A pleasant route along narrow footpaths through shaded woodlands. The last section offers sweeping views over the Sierra Nevada. In clear weather, the African continent is visible from the highest point, El Portichuelo.

Overnight: Bérchules, dinner included.

Day 7: Acequia walk in Río Grande Valley, bus to Granada

Distance: 10 km | Ascent: 170 m | Descent: 170 m | 3 hrs approx.

On your final day you have the option of taking a morning bus and having the full day to explore Granada or taking one final walk in the Alpujarras before catching the bus to Granada in the afternoon.

The optional walk, in the valley north of Bérchules, follows an ancient irrigation channel to the ruins of a 13 th century Moorish silk-washing house.

Once back in Granada, a visit to the magnificent Alhambra is not to be missed. Early evening is a great time to visit this magical place. Tickets are not included in the tour arrangements but can be pre-booked here .

Day 8: Departure

Our services end after breakfast, unless you have booked any additional services with us. We would be happy to book additional nights for you in Granada. Just let us know at the time of booking if you would like to extend your stay.

Getting to Granada

From granada to capileira.

The Alhambra in Granada and Sierra Nevada Mountains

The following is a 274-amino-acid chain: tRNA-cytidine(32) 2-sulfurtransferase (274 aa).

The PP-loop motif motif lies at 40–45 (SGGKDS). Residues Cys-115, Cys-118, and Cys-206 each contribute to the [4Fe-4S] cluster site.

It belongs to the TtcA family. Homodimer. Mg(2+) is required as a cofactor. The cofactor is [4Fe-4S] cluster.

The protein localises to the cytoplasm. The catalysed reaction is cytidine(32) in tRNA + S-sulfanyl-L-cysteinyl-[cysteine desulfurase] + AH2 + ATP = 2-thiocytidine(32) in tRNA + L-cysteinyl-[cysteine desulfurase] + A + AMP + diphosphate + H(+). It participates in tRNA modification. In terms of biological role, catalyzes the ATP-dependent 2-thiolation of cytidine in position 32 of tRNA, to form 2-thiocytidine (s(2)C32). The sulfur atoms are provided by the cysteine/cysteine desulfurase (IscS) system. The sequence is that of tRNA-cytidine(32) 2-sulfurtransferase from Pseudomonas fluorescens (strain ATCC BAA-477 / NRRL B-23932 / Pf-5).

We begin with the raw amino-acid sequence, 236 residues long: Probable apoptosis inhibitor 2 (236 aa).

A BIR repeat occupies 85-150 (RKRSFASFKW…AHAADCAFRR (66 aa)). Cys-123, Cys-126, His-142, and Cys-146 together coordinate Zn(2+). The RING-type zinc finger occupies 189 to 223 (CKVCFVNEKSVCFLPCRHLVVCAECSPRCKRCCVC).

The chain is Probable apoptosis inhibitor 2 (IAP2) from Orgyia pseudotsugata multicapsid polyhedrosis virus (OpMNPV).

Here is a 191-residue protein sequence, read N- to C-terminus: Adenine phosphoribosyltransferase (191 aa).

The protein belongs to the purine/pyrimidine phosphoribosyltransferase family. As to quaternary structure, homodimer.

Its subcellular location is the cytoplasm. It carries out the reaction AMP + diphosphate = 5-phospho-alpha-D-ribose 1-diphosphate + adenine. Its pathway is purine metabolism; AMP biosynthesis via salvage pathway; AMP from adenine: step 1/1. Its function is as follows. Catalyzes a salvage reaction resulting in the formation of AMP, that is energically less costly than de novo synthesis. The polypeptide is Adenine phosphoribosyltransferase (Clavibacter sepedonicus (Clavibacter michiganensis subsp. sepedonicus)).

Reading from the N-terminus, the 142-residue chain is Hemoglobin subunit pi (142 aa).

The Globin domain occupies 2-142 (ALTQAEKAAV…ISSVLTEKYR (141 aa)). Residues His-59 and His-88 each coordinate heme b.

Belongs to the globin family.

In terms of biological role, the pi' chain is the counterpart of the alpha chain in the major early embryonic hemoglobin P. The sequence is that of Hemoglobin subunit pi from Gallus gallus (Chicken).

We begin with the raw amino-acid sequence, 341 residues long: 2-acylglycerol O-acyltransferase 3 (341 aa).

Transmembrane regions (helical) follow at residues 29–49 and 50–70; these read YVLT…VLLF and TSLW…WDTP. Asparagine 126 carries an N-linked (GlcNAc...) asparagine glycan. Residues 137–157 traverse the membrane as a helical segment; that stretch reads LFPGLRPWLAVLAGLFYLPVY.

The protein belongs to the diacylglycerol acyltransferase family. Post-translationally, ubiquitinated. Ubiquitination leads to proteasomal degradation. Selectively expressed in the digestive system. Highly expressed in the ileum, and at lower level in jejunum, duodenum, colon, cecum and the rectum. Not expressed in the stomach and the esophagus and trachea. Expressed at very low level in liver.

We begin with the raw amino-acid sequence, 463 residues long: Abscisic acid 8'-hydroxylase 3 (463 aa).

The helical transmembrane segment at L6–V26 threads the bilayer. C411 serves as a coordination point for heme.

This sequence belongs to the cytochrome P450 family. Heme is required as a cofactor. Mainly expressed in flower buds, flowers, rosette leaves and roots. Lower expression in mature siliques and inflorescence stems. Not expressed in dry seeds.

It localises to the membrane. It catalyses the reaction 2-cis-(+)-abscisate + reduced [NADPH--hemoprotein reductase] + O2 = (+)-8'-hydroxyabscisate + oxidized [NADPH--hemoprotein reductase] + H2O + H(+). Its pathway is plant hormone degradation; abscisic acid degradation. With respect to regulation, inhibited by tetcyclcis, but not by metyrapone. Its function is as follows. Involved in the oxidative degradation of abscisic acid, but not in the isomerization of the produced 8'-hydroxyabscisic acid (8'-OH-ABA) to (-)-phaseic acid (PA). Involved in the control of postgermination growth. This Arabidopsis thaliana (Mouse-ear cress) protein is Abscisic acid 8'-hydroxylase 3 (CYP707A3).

Tour Reviews

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I really loved this walking vacation! It has everything: culture with Al Hambra, beautiful villages and nice walks in nature. The hotels are all very nice and clean and the baggage always arrived there before I reached the hotel. The trails are not always very easy to follow so make sure to have both a gps and the route notes (I used my garmin phoenix 5s watch and it worked perfectly). It is also nice that you can chose how long you would like to walk on some days. I never really got lost and I am not a great navigator! I did get a few scratches here and there from some bushes but nothing too serious. I was travelling as a woman alone and never felt unsafe. Even though I did not meet a lot of other hikers on the trail, mostly there is phone network and the one place where there was no network (siete lagunas), there were plenty of other hikers. Also all of the hotels were aware of my imminent arrival so if I would not have come I am sure they would have inquired after my progress on the trail. Niall always replied to me very quickly to my inquiries and the local travel company in Spain was really helpful when I informed them that my luggage had gone missing by the airline.The hotels are aware that I am vegetarian and most of the meals were really amazing (and really a lot) All in all definetely worth booking this trip!

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Otros Caminos

Hiking on The Route of the Caliphate, from Cordoba to Granada

Andalusia , córdoba , granada , jaén , spain.

Mezquita De Cordoba

Type of Tour

Featured , Hiking through Andalusia , Self-guided

Difficulty Level

Easy , Moderado

8 days and 7 nights

Departure - Destination

Zuheros - Granada

Number of participants

mimium 2 travellers

Route of the Caliphate

“The Route of the Caliphate” is designated Major European Cultural Itinerary. The prestigious Foundation Legado Andalusí in co-operation with Otros Caminos has re-discovered this itinerary and developed it as a historical and cultural experience, connecting the cities of Cordoba and Granada with their world cultural heritages: the stunning “Mezquita” in Cordoba and the marvelous “Alhambra” in Granada.

Walking between Cordoba and Granada